Ten Ways to Teach Kids to Code

by Caryn Humphreys on January 9, 2016

Many of us have kids in our lives (sons, daughters, nieces, nephews, etc.) who see us engaged in programming and coding regularly. And as kids do, they love to be involved in things we’re doing. Here are ten ways you can get those kids involved!

1. Mazes

Kids can create and/or solve mazes without needing to be able to read or write or have any computer skills. Mazes in particular set a solid foundation for helping kids begin to form problem-solving skills. When the kid creates their maze and someone else solves the maze, they witness their commands taking effect in real time.

Little Codr Game

A simple introduction to this concept is the card game Little Codr Game. With this game you are given a deck of directional cards (left, right, straight, back, etc.), and the kid gets to pick out a set of directions, in order. Someone else (a parent, grandparent, etc.) then stands in a room where the game is being played, and they follow each directional step, in order. This allows the kid to watch the adult execute their commands.


Little Codr Game (age 4-8)

2. Board Games

Board games are a great way to engage kids and keep them entertained while teaching them valuable lessons and skills. These board games teach kids the basics of programming without requiring a computer at all!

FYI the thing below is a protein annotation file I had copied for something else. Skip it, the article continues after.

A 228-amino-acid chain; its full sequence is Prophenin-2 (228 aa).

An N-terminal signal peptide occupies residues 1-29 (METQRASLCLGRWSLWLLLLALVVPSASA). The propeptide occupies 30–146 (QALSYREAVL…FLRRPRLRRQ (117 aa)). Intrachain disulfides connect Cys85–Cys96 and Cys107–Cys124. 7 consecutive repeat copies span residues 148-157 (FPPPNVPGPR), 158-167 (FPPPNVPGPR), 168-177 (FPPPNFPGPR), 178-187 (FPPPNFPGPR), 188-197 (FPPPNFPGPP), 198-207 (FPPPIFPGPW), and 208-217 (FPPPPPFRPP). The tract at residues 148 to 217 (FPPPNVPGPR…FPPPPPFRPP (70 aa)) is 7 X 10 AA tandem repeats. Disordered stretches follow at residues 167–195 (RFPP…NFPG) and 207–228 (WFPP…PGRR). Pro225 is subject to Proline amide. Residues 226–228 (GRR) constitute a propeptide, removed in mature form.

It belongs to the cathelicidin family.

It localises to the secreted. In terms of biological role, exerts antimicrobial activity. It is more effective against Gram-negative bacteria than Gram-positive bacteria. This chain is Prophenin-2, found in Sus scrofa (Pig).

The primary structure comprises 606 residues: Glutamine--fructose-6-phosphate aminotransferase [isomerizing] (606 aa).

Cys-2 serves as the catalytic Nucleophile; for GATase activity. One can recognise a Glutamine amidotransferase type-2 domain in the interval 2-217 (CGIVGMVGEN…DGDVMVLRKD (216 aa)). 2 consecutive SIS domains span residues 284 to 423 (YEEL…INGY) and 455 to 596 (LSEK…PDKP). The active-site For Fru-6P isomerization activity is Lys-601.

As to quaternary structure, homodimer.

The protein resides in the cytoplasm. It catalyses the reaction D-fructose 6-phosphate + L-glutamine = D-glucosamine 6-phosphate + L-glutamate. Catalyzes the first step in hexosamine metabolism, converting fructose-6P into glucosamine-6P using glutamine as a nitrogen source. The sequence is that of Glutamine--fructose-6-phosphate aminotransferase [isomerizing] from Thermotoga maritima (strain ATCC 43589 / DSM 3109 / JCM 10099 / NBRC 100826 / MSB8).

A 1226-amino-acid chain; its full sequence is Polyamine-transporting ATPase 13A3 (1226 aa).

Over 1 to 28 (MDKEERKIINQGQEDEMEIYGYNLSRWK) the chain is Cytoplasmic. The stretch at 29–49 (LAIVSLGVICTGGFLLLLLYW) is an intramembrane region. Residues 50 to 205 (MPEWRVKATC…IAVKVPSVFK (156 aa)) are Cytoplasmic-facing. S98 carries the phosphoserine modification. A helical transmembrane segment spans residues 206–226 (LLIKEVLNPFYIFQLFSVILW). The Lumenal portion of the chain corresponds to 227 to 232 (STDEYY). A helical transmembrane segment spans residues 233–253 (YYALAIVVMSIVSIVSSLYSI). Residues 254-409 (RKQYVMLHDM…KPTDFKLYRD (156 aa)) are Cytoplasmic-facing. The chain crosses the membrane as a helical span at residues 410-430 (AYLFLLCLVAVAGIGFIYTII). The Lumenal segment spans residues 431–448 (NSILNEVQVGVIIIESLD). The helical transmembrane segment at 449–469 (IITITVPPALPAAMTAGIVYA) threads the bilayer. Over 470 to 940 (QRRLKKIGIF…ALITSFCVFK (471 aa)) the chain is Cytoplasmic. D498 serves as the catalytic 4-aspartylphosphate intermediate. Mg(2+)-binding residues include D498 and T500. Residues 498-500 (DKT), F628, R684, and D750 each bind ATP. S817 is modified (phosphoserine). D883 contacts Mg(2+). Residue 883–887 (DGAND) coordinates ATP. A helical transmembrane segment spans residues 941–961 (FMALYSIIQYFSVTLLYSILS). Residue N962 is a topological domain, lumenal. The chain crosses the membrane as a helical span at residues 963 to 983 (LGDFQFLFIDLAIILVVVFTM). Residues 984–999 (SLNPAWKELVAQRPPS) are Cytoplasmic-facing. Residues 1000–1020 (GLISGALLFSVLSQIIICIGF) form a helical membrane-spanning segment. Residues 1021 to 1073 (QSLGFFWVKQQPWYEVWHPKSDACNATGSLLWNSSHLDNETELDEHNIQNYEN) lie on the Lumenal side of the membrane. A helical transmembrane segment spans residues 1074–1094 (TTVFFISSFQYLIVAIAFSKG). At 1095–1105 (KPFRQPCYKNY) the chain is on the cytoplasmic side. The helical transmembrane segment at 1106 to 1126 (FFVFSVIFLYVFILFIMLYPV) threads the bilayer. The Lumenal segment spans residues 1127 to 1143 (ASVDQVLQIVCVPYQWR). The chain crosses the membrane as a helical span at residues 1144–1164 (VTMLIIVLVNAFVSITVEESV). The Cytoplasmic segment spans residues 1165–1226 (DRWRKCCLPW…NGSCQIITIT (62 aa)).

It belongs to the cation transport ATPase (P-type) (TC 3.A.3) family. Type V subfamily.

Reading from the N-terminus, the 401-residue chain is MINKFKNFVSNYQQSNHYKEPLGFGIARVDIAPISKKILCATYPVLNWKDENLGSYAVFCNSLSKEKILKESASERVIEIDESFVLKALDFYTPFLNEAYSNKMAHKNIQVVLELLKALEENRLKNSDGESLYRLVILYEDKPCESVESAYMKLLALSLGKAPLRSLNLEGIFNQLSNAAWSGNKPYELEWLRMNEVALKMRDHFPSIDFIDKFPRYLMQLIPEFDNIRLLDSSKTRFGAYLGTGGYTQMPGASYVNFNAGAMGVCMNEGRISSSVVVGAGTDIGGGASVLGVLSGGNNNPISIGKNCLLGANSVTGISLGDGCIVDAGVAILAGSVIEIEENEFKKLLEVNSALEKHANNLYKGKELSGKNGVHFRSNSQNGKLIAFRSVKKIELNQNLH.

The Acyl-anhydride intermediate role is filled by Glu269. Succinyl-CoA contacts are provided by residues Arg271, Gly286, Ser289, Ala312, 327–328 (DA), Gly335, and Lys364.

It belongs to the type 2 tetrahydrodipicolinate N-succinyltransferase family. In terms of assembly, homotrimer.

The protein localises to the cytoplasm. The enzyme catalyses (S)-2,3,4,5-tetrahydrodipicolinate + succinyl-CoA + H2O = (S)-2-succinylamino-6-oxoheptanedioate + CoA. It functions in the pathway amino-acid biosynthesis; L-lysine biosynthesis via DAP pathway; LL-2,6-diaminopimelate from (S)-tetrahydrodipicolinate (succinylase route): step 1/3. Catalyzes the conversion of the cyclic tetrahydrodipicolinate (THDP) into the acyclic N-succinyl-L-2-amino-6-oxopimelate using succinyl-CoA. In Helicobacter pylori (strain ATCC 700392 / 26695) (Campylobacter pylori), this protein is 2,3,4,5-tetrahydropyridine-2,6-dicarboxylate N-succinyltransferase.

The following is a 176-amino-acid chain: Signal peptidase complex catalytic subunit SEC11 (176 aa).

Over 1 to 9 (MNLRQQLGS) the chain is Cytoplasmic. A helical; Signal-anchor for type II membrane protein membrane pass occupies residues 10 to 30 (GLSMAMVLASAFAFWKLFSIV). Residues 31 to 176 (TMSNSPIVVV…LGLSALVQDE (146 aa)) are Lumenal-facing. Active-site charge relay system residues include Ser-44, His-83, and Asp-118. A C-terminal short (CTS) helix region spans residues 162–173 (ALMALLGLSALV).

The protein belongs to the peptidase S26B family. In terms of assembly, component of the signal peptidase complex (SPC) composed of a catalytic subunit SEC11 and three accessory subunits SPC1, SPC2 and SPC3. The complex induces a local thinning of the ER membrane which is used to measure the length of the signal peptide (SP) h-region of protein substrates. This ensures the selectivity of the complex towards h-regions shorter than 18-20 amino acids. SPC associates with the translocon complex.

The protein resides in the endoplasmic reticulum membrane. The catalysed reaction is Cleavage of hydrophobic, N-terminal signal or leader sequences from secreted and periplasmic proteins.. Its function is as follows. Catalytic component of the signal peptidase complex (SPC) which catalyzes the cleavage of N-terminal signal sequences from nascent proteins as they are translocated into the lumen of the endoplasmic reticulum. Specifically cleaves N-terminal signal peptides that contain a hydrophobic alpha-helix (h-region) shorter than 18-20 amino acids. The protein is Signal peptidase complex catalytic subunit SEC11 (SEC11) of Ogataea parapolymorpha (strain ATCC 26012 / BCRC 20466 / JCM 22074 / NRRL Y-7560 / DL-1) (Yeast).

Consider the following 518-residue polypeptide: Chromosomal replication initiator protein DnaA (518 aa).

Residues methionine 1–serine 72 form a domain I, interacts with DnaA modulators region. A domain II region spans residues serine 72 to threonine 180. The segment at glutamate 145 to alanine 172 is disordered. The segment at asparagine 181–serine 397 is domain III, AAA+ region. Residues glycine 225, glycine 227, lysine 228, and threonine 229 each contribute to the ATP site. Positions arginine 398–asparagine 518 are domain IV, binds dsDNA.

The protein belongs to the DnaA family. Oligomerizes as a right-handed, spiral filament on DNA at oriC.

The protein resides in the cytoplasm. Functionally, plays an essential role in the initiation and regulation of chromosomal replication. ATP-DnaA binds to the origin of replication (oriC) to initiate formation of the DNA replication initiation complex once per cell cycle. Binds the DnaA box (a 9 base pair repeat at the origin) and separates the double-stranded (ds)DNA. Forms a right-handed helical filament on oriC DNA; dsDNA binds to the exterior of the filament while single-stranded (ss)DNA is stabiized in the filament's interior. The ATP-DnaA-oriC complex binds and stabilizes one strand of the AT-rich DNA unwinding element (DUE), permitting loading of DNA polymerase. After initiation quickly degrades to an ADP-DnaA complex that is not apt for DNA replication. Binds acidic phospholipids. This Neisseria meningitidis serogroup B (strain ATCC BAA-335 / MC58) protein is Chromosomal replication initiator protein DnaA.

Robot Turtles

Code Master, for example, is one of the board games from Think Fun. It teaches kids the basics of programming as well as planning, sequential reasoning, and problem solving skills.


Robot Turtles (age 4+)
Code Master (age 8+)
Code Monkey Island (age 8-12)

3. Hour of Code

Designating a set amount of time for kids to learn new things helps keep kids (and parents!) engaged and makes it easy to plan for in busy schedules.

The official Hour of Code is a non-profit organization whose mandate is making programming and computer literacy more accessible for everyone. With Hour of Code, kids spend an hour making their own games and programs either on their own or with a partner or teacher.

Tynker is an online resource that provides interactive exercises, guided tutorials, fun creativity tools, and puzzles.


code.org (age 6+)
Tynker (age 7+)
Made With Code (age 12+)

Games & programs kids can make

Minecraft Hour of Code (age 6+)
Code with Anna and Elsa (age 8+)
The Foos (age 5-10)

4. Create Animation and Games

Allowing kids to see the stories, games, and animations they’ve created lets them take their creativity even further.

Educational applications like Scratch offer kids an animation programming language to help young people learn to think creatively, reason systematically, and work collaboratively while learning how to animate. Scratch also offers reference cards that you can print out with tips on things kids can animate with Scratch and instructions to use in the application.


Scratch (age 8-16)
Scratch Cards (age 8-16)
Hopscotch – for iPad (age 10+)

5. Write a Web Page (start a blog)

A great way for kids to feel good about the things they’ve been learning is by making something personal with the things they’ve learned so far. Whether it’s by using a tutorial, or starting from scratch, kids can make their very own web page all on their own!